Often after foundations are poured, drywall covered, and punchlists completed, new buildings feel like they could be any building anywhere.
How do you create something beyond bricks and mortar? Something that feels like it belongs on the landscape?
Lianna Etchberger, Utah State University Moab’s associate vice president, hopes the Moab Academic Building—the only building on its new campus—does that, and more. She hopes it will be the last USU structure to be one of a kind in terms of sustainability.
“We would really like to be the very first 100 percent carbon neutral building at USU,” she says.
Architects will leverage the site’s desert location to harness solar power and rainwater capture systems like bioswales. (Critical when your average yearly precipitation is less than 10 inches.) The project will source materials from regional businesses to reduce the building’s carbon footprint and use geothermal exchange to efficiently warm and cool the building during the more energy intensive winter and summer months.
Another important aspect of the building is that it serves the greater Moab community. Before a single shovel was turned, USU Moab students, faculty, and community members were queried about how the building should be designed to meet Moab’s growing needs. Their feedback became the lodestar for the project, ensuring the building was a beacon for environmental leadership that maintained a sense of place and purpose.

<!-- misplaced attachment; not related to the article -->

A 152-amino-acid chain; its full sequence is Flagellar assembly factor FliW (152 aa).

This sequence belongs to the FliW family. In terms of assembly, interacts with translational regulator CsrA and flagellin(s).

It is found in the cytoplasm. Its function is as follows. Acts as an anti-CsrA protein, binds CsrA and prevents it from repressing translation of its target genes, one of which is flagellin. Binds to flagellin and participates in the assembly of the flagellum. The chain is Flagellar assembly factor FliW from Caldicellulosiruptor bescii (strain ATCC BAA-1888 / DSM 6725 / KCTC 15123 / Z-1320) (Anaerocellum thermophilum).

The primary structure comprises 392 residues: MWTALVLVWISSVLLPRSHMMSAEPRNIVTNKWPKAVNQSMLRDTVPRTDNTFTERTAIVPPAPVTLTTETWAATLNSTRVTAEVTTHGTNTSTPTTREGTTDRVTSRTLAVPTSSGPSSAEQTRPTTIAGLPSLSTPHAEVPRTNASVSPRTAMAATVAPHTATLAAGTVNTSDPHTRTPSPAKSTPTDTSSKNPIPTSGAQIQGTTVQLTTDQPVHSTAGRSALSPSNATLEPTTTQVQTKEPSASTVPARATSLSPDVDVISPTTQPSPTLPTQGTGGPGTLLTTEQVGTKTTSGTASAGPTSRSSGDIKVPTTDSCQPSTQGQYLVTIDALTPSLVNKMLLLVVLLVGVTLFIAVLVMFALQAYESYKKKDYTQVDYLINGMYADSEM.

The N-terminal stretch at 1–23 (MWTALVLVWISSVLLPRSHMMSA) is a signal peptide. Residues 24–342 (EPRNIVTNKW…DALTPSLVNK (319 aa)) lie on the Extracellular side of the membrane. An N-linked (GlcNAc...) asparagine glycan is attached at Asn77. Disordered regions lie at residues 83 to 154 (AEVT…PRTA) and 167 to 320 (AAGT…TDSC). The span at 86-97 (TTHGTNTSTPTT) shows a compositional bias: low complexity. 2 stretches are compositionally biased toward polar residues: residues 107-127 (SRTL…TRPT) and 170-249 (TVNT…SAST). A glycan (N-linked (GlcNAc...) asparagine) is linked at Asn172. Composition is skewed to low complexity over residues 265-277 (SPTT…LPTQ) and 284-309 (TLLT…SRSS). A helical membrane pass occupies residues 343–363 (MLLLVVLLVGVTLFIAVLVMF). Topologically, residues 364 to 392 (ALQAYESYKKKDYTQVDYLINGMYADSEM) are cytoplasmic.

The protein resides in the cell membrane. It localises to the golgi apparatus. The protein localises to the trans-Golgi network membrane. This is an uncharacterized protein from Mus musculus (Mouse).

“We do go back to it and look to make sure we aren’t going off course,” Etchberger says.
How to Build A Sense of Place
- LEVERAGE the topography.
Set against the backdrop of the La Sal Mountains, the building will celebrate the natural features of the campus and serve as an inviting and familiar place for residents to visit.
- USE a natural palette. The red rocks of southern Utah are iconic. Using indigenous materials allows the building to seamlessly fit into the landscape.
- PLAN sustainably. Pursue a strategy that minimizes impact on the land by reusing water and harnessing solar power.
- CREATE a village. Design environments that can be easily altered and that support interaction and a range of uses, including community events, a permaculture garden, and flexible classrooms.
- DESIGN for future uses. While Moab’s new campus is just one building now, the project embraces the design ethic of “long life, loose fit.” Modular planning incorporates today’s uses with tomorrow’s needs.
By Kristen Munson
Campus images by MHTN Architects and Lake Flato Architects.